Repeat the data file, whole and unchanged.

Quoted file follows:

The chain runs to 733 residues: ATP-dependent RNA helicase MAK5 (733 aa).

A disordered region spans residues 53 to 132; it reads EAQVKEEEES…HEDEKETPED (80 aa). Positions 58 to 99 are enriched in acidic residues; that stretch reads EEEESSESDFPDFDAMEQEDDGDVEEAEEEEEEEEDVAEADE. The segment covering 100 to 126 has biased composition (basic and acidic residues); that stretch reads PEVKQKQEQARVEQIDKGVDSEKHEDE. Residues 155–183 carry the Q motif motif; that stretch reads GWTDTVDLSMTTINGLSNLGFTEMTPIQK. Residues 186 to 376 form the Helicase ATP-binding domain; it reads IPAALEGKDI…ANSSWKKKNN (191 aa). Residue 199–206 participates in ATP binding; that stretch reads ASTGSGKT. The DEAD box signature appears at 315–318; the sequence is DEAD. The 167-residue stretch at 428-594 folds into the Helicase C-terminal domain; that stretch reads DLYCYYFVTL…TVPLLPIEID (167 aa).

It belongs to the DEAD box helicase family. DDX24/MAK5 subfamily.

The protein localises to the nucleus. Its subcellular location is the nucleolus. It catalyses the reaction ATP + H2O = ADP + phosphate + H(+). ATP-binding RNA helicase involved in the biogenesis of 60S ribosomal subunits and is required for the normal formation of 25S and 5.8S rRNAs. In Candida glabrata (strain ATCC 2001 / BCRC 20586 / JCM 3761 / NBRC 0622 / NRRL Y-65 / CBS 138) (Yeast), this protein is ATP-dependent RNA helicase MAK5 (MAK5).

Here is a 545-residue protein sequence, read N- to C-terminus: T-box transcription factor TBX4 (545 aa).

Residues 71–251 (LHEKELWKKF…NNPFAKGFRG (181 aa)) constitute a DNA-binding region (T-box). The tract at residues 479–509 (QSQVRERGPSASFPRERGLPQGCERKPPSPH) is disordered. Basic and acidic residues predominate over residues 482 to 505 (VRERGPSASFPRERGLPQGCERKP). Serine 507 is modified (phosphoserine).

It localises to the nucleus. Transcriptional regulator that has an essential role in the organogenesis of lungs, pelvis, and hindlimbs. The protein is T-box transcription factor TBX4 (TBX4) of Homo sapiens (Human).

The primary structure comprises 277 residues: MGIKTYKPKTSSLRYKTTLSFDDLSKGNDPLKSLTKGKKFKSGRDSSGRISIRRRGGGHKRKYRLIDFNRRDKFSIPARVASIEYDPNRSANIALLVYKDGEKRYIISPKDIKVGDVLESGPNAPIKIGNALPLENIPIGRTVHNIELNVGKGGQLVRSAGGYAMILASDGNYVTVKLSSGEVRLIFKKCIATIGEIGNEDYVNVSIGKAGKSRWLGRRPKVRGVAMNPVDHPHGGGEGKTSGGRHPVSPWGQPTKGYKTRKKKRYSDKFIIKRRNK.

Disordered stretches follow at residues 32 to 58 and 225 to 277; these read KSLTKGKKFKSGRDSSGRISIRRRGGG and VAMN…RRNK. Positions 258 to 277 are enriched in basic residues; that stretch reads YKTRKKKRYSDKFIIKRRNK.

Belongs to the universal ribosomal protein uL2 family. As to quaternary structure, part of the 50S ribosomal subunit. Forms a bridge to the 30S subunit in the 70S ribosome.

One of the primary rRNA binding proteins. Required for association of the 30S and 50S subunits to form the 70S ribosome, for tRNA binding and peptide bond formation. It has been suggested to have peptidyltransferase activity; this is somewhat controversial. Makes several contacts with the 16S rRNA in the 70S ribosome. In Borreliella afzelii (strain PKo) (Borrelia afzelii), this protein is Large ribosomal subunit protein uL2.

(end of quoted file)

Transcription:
The chain runs to 733 residues: ATP-dependent RNA helicase MAK5 (733 aa).

A disordered region spans residues 53 to 132; it reads EAQVKEEEES…HEDEKETPED (80 aa). Positions 58 to 99 are enriched in acidic residues; that stretch reads EEEESSESDFPDFDAMEQEDDGDVEEAEEEEEEEEDVAEADE. The segment covering 100 to 126 has biased composition (basic and acidic residues); that stretch reads PEVKQKQEQARVEQIDKGVDSEKHEDE. Residues 155–183 carry the Q motif motif; that stretch reads GWTDTVDLSMTTINGLSNLGFTEMTPIQK. Residues 186 to 376 form the Helicase ATP-binding domain; it reads IPAALEGKDI…ANSSWKKKNN (191 aa). Residue 199–206 participates in ATP binding; that stretch reads ASTGSGKT. The DEAD box signature appears at 315–318; the sequence is DEAD. The 167-residue stretch at 428-594 folds into the Helicase C-terminal domain; that stretch reads DLYCYYFVTL…TVPLLPIEID (167 aa).

It belongs to the DEAD box helicase family. DDX24/MAK5 subfamily.

The protein localises to the nucleus. Its subcellular location is the nucleolus. It catalyses the reaction ATP + H2O = ADP + phosphate + H(+). ATP-binding RNA helicase involved in the biogenesis of 60S ribosomal subunits and is required for the normal formation of 25S and 5.8S rRNAs. In Candida glabrata (strain ATCC 2001 / BCRC 20586 / JCM 3761 / NBRC 0622 / NRRL Y-65 / CBS 138) (Yeast), this protein is ATP-dependent RNA helicase MAK5 (MAK5).

Here is a 545-residue protein sequence, read N- to C-terminus: T-box transcription factor TBX4 (545 aa).

Residues 71–251 (LHEKELWKKF…NNPFAKGFRG (181 aa)) constitute a DNA-binding region (T-box). The tract at residues 479–509 (QSQVRERGPSASFPRERGLPQGCERKPPSPH) is disordered. Basic and acidic residues predominate over residues 482 to 505 (VRERGPSASFPRERGLPQGCERKP). Serine 507 is modified (phosphoserine).

It localises to the nucleus. Transcriptional regulator that has an essential role in the organogenesis of lungs, pelvis, and hindlimbs. The protein is T-box transcription factor TBX4 (TBX4) of Homo sapiens (Human).

The primary structure comprises 277 residues: MGIKTYKPKTSSLRYKTTLSFDDLSKGNDPLKSLTKGKKFKSGRDSSGRISIRRRGGGHKRKYRLIDFNRRDKFSIPARVASIEYDPNRSANIALLVYKDGEKRYIISPKDIKVGDVLESGPNAPIKIGNALPLENIPIGRTVHNIELNVGKGGQLVRSAGGYAMILASDGNYVTVKLSSGEVRLIFKKCIATIGEIGNEDYVNVSIGKAGKSRWLGRRPKVRGVAMNPVDHPHGGGEGKTSGGRHPVSPWGQPTKGYKTRKKKRYSDKFIIKRRNK.

Disordered stretches follow at residues 32 to 58 and 225 to 277; these read KSLTKGKKFKSGRDSSGRISIRRRGGG and VAMN…RRNK. Positions 258 to 277 are enriched in basic residues; that stretch reads YKTRKKKRYSDKFIIKRRNK.

Belongs to the universal ribosomal protein uL2 family. As to quaternary structure, part of the 50S ribosomal subunit. Forms a bridge to the 30S subunit in the 70S ribosome.

One of the primary rRNA binding proteins. Required for association of the 30S and 50S subunits to form the 70S ribosome, for tRNA binding and peptide bond formation. It has been suggested to have peptidyltransferase activity; this is somewhat controversial. Makes several contacts with the 16S rRNA in the 70S ribosome. In Borreliella afzelii (strain PKo) (Borrelia afzelii), this protein is Large ribosomal subunit protein uL2.